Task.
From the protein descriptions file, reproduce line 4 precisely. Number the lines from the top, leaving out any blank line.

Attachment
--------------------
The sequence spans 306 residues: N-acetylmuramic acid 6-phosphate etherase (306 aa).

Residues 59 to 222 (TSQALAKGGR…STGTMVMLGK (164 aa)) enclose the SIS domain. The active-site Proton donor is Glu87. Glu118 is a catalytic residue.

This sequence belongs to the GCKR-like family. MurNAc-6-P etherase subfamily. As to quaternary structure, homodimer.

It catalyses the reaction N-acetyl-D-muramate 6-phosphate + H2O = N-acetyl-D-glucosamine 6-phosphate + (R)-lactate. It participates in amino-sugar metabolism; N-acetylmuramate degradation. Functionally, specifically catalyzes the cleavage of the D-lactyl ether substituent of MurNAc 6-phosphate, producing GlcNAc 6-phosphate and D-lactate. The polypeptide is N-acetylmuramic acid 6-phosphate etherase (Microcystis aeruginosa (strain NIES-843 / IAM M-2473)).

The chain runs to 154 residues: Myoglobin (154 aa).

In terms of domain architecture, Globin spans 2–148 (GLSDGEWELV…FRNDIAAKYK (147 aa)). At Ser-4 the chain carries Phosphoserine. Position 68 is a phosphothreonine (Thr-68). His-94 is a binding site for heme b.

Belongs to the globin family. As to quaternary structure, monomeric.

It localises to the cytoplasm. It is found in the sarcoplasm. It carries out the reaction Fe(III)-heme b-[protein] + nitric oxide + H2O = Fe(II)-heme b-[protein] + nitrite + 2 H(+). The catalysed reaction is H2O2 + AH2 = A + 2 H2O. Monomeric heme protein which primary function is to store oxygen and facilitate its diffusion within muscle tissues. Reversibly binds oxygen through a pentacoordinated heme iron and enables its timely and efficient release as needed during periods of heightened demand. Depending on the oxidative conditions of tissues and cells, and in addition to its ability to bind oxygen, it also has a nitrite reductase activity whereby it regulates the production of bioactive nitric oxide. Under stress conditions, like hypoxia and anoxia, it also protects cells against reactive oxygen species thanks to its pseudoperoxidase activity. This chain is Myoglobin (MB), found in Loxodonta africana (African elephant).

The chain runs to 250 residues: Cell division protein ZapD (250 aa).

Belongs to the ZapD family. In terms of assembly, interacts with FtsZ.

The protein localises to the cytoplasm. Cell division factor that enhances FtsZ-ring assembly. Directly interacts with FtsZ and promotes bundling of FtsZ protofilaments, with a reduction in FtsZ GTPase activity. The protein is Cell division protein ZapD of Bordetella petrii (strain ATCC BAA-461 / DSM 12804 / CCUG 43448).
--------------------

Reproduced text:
It catalyses the reaction N-acetyl-D-muramate 6-phosphate + H2O = N-acetyl-D-glucosamine 6-phosphate + (R)-lactate. It participates in amino-sugar metabolism; N-acetylmuramate degradation. Functionally, specifically catalyzes the cleavage of the D-lactyl ether substituent of MurNAc 6-phosphate, producing GlcNAc 6-phosphate and D-lactate. The polypeptide is N-acetylmuramic acid 6-phosphate etherase (Microcystis aeruginosa (strain NIES-843 / IAM M-2473)).